While some American couples will have a grand entrance into their party before kicking off their first dance, Lebanese couples take this a step further with a zaffe. Popular in Arabic culture, a zaffe is a wedding march into the reception venue. "This is when the party starts," Valani Ali shares. "The zaffe will dance along the couple and hype up the crowd!"

With designated zaffe dancers and drummers, this larger-than-life parade acts as the perfect grand entrance to the wedding celebration. As the zaffe passes buildings and houses, onlookers will often throw grains and flower petals as symbols of good fortune.


When it comes to the wedding planning process, Lebanese people often take a "more is more" approach to the party. "In terms of decor, Lebanese weddings are always light, floral heavy and you will see a ton of candles," Valani Ali shares. "Primarily the colors of a Lebanese wedding will usually be white and gold." Rounding out the opulent wedding venue is a set of fireworks—which she says has become a traditional element of Lebanese weddings—and a group of belly dancers.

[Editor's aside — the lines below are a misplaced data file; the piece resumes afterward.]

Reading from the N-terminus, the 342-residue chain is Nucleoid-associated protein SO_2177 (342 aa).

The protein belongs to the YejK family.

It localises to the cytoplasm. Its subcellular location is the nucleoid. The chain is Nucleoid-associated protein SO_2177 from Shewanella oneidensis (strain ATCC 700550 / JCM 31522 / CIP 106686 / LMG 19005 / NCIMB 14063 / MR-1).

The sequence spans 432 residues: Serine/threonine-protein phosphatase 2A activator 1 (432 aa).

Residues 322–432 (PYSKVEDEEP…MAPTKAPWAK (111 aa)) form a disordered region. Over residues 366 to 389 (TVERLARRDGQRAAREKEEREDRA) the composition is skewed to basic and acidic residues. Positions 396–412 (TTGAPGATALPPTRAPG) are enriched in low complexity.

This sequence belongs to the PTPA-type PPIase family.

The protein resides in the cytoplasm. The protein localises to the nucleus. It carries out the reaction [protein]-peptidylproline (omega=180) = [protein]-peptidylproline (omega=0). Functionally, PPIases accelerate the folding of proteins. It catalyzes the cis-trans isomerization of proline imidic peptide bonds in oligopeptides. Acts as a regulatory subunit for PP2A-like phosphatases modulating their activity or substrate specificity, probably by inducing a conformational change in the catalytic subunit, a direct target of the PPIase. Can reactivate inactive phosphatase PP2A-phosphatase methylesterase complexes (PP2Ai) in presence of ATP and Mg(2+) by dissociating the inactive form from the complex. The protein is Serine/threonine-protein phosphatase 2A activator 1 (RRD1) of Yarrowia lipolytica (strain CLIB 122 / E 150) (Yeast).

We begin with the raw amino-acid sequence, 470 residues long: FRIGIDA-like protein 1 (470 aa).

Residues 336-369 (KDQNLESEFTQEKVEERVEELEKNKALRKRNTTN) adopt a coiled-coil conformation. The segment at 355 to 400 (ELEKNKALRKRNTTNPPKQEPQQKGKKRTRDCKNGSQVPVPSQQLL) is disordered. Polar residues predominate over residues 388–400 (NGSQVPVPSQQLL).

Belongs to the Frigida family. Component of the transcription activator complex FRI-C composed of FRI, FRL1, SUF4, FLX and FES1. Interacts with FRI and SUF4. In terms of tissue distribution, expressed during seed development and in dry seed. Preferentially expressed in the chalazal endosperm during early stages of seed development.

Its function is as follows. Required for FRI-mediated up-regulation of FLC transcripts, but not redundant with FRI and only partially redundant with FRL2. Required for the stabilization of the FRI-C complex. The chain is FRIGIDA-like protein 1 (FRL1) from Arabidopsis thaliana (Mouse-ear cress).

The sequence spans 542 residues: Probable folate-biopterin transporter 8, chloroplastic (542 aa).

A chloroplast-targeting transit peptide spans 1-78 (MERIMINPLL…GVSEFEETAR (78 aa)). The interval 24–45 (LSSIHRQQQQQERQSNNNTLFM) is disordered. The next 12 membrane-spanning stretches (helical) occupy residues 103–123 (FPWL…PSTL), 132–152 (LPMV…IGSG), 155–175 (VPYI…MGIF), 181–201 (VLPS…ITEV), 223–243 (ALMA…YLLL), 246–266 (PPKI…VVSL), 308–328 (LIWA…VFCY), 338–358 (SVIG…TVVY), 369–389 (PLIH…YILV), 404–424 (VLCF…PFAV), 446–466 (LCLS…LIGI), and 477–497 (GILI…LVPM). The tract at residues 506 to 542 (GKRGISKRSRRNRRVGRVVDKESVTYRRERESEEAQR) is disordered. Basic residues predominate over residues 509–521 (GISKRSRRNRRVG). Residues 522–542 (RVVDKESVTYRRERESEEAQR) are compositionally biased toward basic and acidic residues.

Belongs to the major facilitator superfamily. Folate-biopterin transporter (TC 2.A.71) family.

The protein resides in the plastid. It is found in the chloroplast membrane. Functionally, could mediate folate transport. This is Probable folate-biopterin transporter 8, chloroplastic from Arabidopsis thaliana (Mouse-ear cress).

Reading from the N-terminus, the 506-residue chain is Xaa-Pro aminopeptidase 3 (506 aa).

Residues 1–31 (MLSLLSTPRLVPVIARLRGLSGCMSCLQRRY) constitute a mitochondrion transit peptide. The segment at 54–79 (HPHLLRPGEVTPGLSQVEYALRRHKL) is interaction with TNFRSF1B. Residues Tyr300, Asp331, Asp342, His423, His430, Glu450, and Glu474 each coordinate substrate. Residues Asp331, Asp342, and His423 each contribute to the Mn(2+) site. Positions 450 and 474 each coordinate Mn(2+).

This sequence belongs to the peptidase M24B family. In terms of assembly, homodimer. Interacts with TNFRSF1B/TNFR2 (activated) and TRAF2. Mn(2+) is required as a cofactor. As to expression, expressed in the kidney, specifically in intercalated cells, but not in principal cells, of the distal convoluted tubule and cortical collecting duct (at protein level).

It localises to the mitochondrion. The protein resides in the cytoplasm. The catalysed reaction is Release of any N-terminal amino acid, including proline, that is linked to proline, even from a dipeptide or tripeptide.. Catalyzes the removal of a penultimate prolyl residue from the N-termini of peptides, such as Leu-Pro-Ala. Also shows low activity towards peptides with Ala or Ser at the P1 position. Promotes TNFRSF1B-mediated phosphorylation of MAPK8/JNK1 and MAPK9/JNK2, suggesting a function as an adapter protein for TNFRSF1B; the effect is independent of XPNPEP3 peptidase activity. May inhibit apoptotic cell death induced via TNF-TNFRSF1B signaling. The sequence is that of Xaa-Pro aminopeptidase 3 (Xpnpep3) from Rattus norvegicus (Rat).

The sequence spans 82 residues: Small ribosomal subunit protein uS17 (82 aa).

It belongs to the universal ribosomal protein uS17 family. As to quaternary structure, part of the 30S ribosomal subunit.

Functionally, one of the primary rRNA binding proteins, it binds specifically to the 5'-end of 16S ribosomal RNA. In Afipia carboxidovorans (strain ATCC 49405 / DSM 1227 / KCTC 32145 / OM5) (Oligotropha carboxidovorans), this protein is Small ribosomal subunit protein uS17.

Dabke Wedding Dancing

Speaking of dancing, guests also get their groove on with dabke, a dance that's often performed during special occasions like weddings. "It's a style of traditional line dancing, where guests hold hands and follow the steps of a leader," Valani Ali adds.

Lebanese Traditional, Food, Drinks & Desserts

Whether you opt for a formal, multi-course meal or platters of mouth-watering mezza, Valani Ali says that Lebanese weddings typically have a "a huge feast filled with various options of food and plentiful food!" However, make sure to save room for dessert! "Wedding cakes are also a huge part of Lebanese culture," she adds. "You will see some of the biggest cakes at Lebanese weddings." The Lebanese often view cake as a symbol of fertility, so the newlyweds often clasp hands and cut into the layers with a ceremonial sword, symbolizing a very sweet future together.

Lebanese Postwedding Traditions

Lebanese couples flex their hosting muscles by being the last ones to leave the reception—and not just because they're having a good time. In Lebanese culture, it's actually seen as rude for the newlyweds to leave before their fellow attendees do, so they'll have to hang around until every guest is gone.